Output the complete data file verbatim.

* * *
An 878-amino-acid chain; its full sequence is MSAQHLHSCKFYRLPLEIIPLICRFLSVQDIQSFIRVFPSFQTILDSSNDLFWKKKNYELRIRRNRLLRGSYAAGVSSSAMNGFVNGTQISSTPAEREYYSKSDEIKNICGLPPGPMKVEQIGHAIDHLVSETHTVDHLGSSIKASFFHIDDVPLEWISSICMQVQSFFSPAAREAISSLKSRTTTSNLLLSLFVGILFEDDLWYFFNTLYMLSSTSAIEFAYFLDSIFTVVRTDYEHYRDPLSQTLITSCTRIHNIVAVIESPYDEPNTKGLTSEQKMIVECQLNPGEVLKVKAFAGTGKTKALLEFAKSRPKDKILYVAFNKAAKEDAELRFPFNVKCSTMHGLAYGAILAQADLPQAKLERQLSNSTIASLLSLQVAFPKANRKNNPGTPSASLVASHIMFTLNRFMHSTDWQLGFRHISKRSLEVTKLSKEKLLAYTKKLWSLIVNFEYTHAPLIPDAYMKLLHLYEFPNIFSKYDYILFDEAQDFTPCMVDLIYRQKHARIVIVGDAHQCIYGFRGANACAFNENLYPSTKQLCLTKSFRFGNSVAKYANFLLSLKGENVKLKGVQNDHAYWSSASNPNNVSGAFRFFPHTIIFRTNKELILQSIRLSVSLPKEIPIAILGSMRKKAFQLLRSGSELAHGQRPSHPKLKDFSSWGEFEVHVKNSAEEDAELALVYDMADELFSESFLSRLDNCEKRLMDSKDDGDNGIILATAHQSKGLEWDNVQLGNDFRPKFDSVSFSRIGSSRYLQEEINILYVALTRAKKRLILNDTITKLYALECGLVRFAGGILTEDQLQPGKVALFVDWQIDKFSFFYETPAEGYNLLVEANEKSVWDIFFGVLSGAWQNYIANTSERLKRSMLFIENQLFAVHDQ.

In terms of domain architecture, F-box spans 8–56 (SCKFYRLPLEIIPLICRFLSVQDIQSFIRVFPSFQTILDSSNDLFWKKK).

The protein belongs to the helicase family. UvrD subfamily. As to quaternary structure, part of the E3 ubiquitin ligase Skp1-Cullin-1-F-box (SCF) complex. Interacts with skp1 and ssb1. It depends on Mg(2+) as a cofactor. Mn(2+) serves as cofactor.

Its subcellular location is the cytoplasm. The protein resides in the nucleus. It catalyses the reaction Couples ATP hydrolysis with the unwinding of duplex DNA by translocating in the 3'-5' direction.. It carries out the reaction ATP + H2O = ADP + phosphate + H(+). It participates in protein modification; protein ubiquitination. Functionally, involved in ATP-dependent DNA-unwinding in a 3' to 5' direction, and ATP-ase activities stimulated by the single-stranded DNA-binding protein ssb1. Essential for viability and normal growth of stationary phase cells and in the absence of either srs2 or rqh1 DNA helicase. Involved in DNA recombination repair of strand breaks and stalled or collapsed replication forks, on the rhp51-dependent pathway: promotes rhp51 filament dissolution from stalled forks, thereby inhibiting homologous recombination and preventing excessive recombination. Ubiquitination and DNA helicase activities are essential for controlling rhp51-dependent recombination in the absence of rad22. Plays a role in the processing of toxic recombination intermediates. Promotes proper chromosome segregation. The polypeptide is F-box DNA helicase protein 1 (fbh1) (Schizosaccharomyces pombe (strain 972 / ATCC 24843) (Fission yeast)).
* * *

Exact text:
An 878-amino-acid chain; its full sequence is MSAQHLHSCKFYRLPLEIIPLICRFLSVQDIQSFIRVFPSFQTILDSSNDLFWKKKNYELRIRRNRLLRGSYAAGVSSSAMNGFVNGTQISSTPAEREYYSKSDEIKNICGLPPGPMKVEQIGHAIDHLVSETHTVDHLGSSIKASFFHIDDVPLEWISSICMQVQSFFSPAAREAISSLKSRTTTSNLLLSLFVGILFEDDLWYFFNTLYMLSSTSAIEFAYFLDSIFTVVRTDYEHYRDPLSQTLITSCTRIHNIVAVIESPYDEPNTKGLTSEQKMIVECQLNPGEVLKVKAFAGTGKTKALLEFAKSRPKDKILYVAFNKAAKEDAELRFPFNVKCSTMHGLAYGAILAQADLPQAKLERQLSNSTIASLLSLQVAFPKANRKNNPGTPSASLVASHIMFTLNRFMHSTDWQLGFRHISKRSLEVTKLSKEKLLAYTKKLWSLIVNFEYTHAPLIPDAYMKLLHLYEFPNIFSKYDYILFDEAQDFTPCMVDLIYRQKHARIVIVGDAHQCIYGFRGANACAFNENLYPSTKQLCLTKSFRFGNSVAKYANFLLSLKGENVKLKGVQNDHAYWSSASNPNNVSGAFRFFPHTIIFRTNKELILQSIRLSVSLPKEIPIAILGSMRKKAFQLLRSGSELAHGQRPSHPKLKDFSSWGEFEVHVKNSAEEDAELALVYDMADELFSESFLSRLDNCEKRLMDSKDDGDNGIILATAHQSKGLEWDNVQLGNDFRPKFDSVSFSRIGSSRYLQEEINILYVALTRAKKRLILNDTITKLYALECGLVRFAGGILTEDQLQPGKVALFVDWQIDKFSFFYETPAEGYNLLVEANEKSVWDIFFGVLSGAWQNYIANTSERLKRSMLFIENQLFAVHDQ.

In terms of domain architecture, F-box spans 8–56 (SCKFYRLPLEIIPLICRFLSVQDIQSFIRVFPSFQTILDSSNDLFWKKK).

The protein belongs to the helicase family. UvrD subfamily. As to quaternary structure, part of the E3 ubiquitin ligase Skp1-Cullin-1-F-box (SCF) complex. Interacts with skp1 and ssb1. It depends on Mg(2+) as a cofactor. Mn(2+) serves as cofactor.

Its subcellular location is the cytoplasm. The protein resides in the nucleus. It catalyses the reaction Couples ATP hydrolysis with the unwinding of duplex DNA by translocating in the 3'-5' direction.. It carries out the reaction ATP + H2O = ADP + phosphate + H(+). It participates in protein modification; protein ubiquitination. Functionally, involved in ATP-dependent DNA-unwinding in a 3' to 5' direction, and ATP-ase activities stimulated by the single-stranded DNA-binding protein ssb1. Essential for viability and normal growth of stationary phase cells and in the absence of either srs2 or rqh1 DNA helicase. Involved in DNA recombination repair of strand breaks and stalled or collapsed replication forks, on the rhp51-dependent pathway: promotes rhp51 filament dissolution from stalled forks, thereby inhibiting homologous recombination and preventing excessive recombination. Ubiquitination and DNA helicase activities are essential for controlling rhp51-dependent recombination in the absence of rad22. Plays a role in the processing of toxic recombination intermediates. Promotes proper chromosome segregation. The polypeptide is F-box DNA helicase protein 1 (fbh1) (Schizosaccharomyces pombe (strain 972 / ATCC 24843) (Fission yeast)).